After a leisurely tea complete with various cakes and delectable edibles (Russian’s love their sweets), the morning began with a presentation from our hosts. The woman delivering, Alexandra, had a nickname, “The Encyclopedia”. She was rad. And she wasn’t even a teacher, she was a retired volunteer (what would we do without retired volunteers). Alexandra told us about the school’s 3 big projects that she had spearheaded and seen to fruition: the arboretum; the ecology trail; and the natural history museum.
First the arboretum: through much petitioning and hoop jumping, the school had convinced the city of Kavalerava to let them take the abandoned, ruble-filled lot that was their back yard and do with it what they wanted. They turned it into a contest and put out a call for designs. An 8th grader won, and with some help from a local professional, a mini-arboretum was born. Featuring over 80 species of mostly native trees & shrubs and several concept gardens gardens (medicinal herbs; plants of North America, etc.), it was an incredible example of teamwork and determination to behold. The ecology trail is about a mile long, features a variety of ecosystem types and winds up at the towns most prominent feature – a granite monolith defying the forces of erosion and jutting chin-ward to the sky. The natural history museum had 3 exhibits: Minerals; the Sea of Japan; and Geologic Excursions (which is what they call fieldtrips). The benefits Alexandra pointed out that had resulted from these combined projects were, increased scientific knowledge, community engagement and biological preservation. Brilliant! I want to steal that and make it our new tagline. What did we have to teach these people?
But teach we did and Tony and Sally both played their parts masterfully. I think Tony may have been channeling some Mic Jagger from our morning inspiration. The students demonstrated ecological comprehension beyond their years as the ring of teachers, some visiting from nearby schools, and adults nodded and leaned into eachother’s ears. I loved simply observing. Kids, no matter where they’re from, will always express their kid-selves with their antics and mannerisms. Russian kids have a very distinct way of raising their hands – the one arm shoots forward and up like a sword blade and the other immediately goes to supporting the now raised elbow, as if they’d been trained to wait with their hands up indefinitely.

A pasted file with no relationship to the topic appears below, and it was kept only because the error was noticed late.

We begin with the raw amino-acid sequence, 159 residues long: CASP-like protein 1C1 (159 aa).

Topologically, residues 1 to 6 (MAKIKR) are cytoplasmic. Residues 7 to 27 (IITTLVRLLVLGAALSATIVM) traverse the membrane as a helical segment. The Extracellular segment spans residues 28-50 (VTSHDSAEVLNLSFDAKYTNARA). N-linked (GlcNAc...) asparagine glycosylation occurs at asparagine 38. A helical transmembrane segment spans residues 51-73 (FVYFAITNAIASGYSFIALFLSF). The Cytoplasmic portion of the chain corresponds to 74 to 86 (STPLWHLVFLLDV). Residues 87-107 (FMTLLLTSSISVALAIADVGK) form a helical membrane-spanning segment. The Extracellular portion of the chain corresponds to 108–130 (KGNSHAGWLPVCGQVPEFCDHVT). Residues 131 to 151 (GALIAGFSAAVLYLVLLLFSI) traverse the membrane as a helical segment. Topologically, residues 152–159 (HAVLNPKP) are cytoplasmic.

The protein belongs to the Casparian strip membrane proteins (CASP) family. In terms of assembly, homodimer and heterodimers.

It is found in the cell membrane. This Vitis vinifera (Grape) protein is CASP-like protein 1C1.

After the “Ecosystem Challenge”, a program that Mts. to Sound does in the classroom with 4th/5th graders, we headed outside for some games. There were about 40 kids, ages ranging from 8 – 14 so Tony and I divided and conquered. He took the younger group first and then we flip-flopped after 15 minutes. I had Nastia and tall Katia doing their best to translate for me as I got the kids to play forest succession game we like to call “the forest succession game”. It was awesome for me because I got to learn how Russians play “rock, paper, scissor”. The game is the same, but the lead up before you throw is 5 times as long, it’s like a sonnet. The kids eventually got what was going on, and more importantly, so did Nastia and I could see her wheels turning as she thought of how to tweak it for native Russian trees (I had used PACNW natives). With the younger kids I just wanted to play, so split them into teams and had them part-take in an “amazing animal form relay race”. The message about finding your niche in life and adapting to change was completely lost, but we found ourselves burying the smallest race contestant in grass, so we got the enjoyment part.
We headed back inside for a brainstorming session on how to partner with Vlad BG, ate more cakes, drank more tea, and then it was back on the road. Destination, Ternei, a little village 5 hours north along the coast. As I walked to the parking lot I was still buzzing from all the kid attention (and special Russian tea), and somehow got ushered into a van other than ours. Helaina, “the English teacher at the school”, was heading the same direction with 5 of her young students, a couple older ladies and a bear of a man behind the wheel to stay the night at a wildlife preserve. She figured it would be a great chance for her students to practice English and I went along with it. They turned out to be really great kids, and really nice people (with matching camo) and we bonded. At one point we stopped for lunch at what resembled a school cafeteria and I was “rung up” with an abacus for the first time in my life. My grand total was about $2.50. I found out later that Sally had also ridden solo, but in another jeep, and Tony had ridden with our hosts from Vlad BG and Ivan or driver, a former military pilot. It was comical, but this is what I had come to expect in Russia – relax, go with it.